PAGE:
Thursday, 7 May 2009 11:33 AM

Is silence truly golden?

They say silence is golden, but is it a good strategy to apply in the case of the student teachers' protest at the SICHE's School of Education, where student teachers seemed to have genuine concerns that need to be addressed by those in authority? Does the silence by the Head of School concerned really portray strong leadership qualities? Does ignoring problems that exist within one's area of responsibility a good leadership strategy? I will leave it to each reader to answer these questions themselves.

I think our education policy makers and administrators must come to the realisation that our next generation of teachers are brought up in a period when our lifestyle has drastically changed both economically and socially. Hence, they grow up in a different world from that of previous generations and are exposed to different environmental influences, and these exoeriences influence their attitude to work and lifestyle choices.

Those who study the behaviour and attitude of the young people in the 21st century found that they have a strong sense of confidence about their economic future and embrace mobility, adaptability and change in their career choices. They do not live to work-rather they work to live. Moreover, they value a sense of community; demonstrate strong loyalty to friends and many are disillusioned with materialism. This means that our new generation of teachers are more likely to think and act differently from those older teachers in our school system. In a work environment this generation of teachers looks for trusted guidance through real life models and mentors.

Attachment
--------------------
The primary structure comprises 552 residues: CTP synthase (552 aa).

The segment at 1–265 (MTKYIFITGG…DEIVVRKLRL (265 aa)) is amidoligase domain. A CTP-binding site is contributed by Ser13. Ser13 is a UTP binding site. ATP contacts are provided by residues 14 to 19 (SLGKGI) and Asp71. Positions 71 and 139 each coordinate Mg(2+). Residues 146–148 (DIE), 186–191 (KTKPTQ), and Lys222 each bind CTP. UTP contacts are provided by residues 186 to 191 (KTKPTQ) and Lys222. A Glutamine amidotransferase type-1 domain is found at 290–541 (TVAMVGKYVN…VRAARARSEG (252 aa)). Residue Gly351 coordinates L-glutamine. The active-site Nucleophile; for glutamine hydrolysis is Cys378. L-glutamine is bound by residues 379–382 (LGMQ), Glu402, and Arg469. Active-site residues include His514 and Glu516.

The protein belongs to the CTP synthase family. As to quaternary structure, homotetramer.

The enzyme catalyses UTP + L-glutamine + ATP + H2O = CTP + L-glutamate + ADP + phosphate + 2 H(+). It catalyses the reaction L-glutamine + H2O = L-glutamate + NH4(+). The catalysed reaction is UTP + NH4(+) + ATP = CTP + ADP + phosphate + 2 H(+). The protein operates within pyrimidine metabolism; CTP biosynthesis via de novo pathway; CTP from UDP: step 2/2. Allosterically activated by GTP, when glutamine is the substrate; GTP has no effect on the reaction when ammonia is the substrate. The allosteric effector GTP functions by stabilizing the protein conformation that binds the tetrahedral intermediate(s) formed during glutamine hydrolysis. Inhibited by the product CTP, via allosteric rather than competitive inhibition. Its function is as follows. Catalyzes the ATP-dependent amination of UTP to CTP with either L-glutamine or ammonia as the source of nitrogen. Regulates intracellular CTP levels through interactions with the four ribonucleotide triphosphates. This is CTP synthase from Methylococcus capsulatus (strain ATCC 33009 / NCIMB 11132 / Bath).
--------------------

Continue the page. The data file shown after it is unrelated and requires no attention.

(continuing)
The media often portrays the current generation of young people as "Gen Y" and they are described as 'fickle, self focused and transient', which would lead us to believe that those who enter the teaching profession are more demanding and calculating in their working lives, offering themselves to the highest bidder and changing schools, or even professions, for the best deal.

What this means for education policy makers and managers in our country is that they need provide potential teachers with the best opportunities for teacher education and attractive pay packages for teachers, if they want to attract good candidates for the teaching profession in our country, to ensure quality education for our children. The protest by the student teachers at Panatina Campus in recent weeks may send the wrong message to aspiring teacher candidates out there. Hence, some potential teacher candidates may opt for other scholarships leaving the less capable ones to take up teaching. Such a situation is not healthy for our education system if we want to train and retain quality teachers in our schools.

Disclaimer: The views and opinions expressed in this letter/article are those of Felisia K and do not necessarily reflect the official policy or position of Solomon Times Online.

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